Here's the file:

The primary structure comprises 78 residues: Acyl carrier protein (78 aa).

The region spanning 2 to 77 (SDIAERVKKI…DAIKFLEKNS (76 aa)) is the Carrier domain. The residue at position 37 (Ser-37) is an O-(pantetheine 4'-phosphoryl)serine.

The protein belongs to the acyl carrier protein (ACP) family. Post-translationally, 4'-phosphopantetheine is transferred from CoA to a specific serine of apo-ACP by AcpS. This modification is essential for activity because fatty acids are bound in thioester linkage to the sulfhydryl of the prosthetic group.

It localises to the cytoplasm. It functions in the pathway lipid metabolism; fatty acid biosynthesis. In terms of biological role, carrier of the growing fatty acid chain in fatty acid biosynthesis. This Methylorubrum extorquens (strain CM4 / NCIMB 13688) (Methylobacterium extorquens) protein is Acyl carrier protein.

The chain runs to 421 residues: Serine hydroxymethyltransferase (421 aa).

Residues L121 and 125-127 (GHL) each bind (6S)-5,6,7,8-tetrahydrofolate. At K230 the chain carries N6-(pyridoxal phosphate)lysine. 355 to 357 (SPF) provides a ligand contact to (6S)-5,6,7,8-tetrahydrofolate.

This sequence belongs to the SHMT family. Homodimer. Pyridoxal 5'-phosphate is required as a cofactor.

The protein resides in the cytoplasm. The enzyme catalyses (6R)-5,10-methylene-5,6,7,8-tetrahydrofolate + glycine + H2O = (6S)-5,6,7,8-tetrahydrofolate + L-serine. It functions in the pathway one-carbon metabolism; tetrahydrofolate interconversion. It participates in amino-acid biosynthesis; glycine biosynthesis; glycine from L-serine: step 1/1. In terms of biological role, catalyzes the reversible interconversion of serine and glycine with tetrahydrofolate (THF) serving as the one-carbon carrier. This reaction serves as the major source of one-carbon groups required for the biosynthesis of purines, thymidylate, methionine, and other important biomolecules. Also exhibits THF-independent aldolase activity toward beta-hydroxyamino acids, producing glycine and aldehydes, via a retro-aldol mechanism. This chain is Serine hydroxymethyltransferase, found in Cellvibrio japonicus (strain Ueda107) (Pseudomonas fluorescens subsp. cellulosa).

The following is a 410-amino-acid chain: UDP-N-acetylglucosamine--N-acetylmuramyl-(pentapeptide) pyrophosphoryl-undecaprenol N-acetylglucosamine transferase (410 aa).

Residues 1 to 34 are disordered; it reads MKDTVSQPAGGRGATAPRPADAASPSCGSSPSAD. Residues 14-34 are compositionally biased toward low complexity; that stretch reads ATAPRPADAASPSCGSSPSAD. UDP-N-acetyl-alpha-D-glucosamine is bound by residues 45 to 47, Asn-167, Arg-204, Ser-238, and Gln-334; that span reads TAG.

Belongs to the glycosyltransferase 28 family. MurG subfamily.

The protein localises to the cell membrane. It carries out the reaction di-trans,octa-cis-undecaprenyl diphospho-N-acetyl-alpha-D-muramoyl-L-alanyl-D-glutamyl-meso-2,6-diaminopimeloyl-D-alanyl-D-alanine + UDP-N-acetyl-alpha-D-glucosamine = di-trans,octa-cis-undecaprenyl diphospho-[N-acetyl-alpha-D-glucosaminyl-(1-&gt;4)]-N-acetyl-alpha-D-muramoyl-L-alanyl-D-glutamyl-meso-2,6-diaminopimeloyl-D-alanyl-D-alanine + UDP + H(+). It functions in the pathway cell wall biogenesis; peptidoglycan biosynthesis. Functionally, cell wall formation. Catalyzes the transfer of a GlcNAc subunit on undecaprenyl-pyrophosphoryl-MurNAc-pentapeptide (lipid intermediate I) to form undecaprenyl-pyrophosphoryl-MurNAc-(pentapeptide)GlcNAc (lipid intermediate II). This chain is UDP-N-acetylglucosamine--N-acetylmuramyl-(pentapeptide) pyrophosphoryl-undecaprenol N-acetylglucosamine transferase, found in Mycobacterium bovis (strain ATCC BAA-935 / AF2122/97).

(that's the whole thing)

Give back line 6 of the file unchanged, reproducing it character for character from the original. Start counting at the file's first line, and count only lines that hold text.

Residues L121 and 125-127 (GHL) each bind (6S)-5,6,7,8-tetrahydrofolate. At K230 the chain carries N6-(pyridoxal phosphate)lysine. 355 to 357 (SPF) provides a ligand contact to (6S)-5,6,7,8-tetrahydrofolate.